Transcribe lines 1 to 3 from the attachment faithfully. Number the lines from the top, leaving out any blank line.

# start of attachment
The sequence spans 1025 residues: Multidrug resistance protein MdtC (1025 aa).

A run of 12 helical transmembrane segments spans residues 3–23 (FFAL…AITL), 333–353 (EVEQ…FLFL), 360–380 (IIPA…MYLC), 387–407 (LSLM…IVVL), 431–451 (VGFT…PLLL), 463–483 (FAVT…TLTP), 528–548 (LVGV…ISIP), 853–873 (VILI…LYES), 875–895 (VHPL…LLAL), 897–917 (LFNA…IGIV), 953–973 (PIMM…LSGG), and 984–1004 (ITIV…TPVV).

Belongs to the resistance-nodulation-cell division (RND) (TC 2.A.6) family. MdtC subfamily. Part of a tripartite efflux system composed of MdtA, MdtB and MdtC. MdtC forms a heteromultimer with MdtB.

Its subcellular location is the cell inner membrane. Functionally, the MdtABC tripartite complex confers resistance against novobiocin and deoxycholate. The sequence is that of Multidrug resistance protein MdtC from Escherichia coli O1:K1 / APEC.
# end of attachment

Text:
The sequence spans 1025 residues: Multidrug resistance protein MdtC (1025 aa).

A run of 12 helical transmembrane segments spans residues 3–23 (FFAL…AITL), 333–353 (EVEQ…FLFL), 360–380 (IIPA…MYLC), 387–407 (LSLM…IVVL), 431–451 (VGFT…PLLL), 463–483 (FAVT…TLTP), 528–548 (LVGV…ISIP), 853–873 (VILI…LYES), 875–895 (VHPL…LLAL), 897–917 (LFNA…IGIV), 953–973 (PIMM…LSGG), and 984–1004 (ITIV…TPVV).

Belongs to the resistance-nodulation-cell division (RND) (TC 2.A.6) family. MdtC subfamily. Part of a tripartite efflux system composed of MdtA, MdtB and MdtC. MdtC forms a heteromultimer with MdtB.